Obviously, yes. Shaking up the starting five and subsequent rotations worked very fine indeed, as Mississippi State routed Troy 110-69. The #2-seed Bulldogs (30-4) opened their NCAA Tournament with a program post-season record for both points and rebounds, as well as reached the thirty-win mark for first time ever.
State advances to Sunday’s second round meeting with #7 seed DePaul, a 88-67 winner over Northern Iowa in the earlier game. Tipoff time was to be set after all Friday NCAA action ended.
For a team on all sorts of record paces, switching up a winning lineup in this all-or-nothing situation was not simple. It was obvious to the fifth-year coach though.
“I never had any second thought about doing it. There’s just some things that have to be done,” said Schaefer, without much further explanation.
If the changes caught everyone else by surprise—the regular lineup was listed right up to tipoff in fact—the Bulldogs themselves knew. Practices leading up to Friday’s first round keyed them in. Without, though, tensing anyone up.
“We play together and mix up together a lot in practice,” junior guard Blair Schaefer said. “So when an opportunity presents itself in the game it’s nothing new.”
The younger Schaefer certainly seized opportunity as a new starter. She scored a career-high and game-leading 21 points, including the first 11 points on State’s side of the scoreboard with three made treys in the process. This, after being so ill with stomach cramps Thursday as to be unable to practice.
“My shots were just falling,” Schaefer said. “I was told my window wouldn’t be very big. So I took my window.”
So did the other new starting guard as Roshunda Johnson added 13 points. “They were really special today,” Coach Schaefer said. “Blair and Ro were really outstanding, they shot the ball well, they shared the ball with each other.” They also combined for seven treys as State had a good day at the arc, 12-of-22 with many of the misses long after the game was secured.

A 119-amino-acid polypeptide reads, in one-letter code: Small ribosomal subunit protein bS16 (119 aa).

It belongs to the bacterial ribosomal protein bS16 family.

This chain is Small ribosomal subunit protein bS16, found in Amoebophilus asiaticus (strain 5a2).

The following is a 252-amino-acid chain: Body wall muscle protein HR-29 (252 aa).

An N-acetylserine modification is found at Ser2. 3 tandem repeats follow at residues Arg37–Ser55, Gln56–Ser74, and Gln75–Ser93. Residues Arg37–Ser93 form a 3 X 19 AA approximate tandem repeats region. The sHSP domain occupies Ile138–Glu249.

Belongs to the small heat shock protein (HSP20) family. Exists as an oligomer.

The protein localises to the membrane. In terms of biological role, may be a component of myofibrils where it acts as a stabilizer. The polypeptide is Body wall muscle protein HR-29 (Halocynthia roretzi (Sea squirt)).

The most obvious change was not seeing All-SEC guard and national player of the year candidate Victoria Vivians on court at tipoff. Or not until well into the second quarter. Coach Schaefer gave no direct reasoning for keeping State’s leading scorer out of action so long. Vivians would only play 16 minutes in fact.
Instead Schaefer only made references to effort and consistency, whether games or practices. “You have to find a way to keep an edge,” he did say. Besides, “We scored 110 points, it’s hard not to be pleased with the offense.”
The Trojans naturally expected the standard State lineup and gameplanned accordingly, especially for Vivians. “That threw us behind the eight-ball,” Troy Coach Chanda Rigby said, adding “We should have kept the gameplan the same.” Because when the Trojans played away from Schaefer, she made them pay.
Vivians did get 13 points in her minutes, hitting a quick trey moments after subbing in and two more longballs on the day with six rebounds. Schaefer made one other change as well, but this was for real game-thinking reasons. Alternate center Teaira McCowan got to start, so usual starter Chinwe Okorie could avoid early foul troubles.
This too worked out well as the taller and faster McCowan finished with nine points, 13 rebounds, and four blocked shots including some transition swats. Which was key.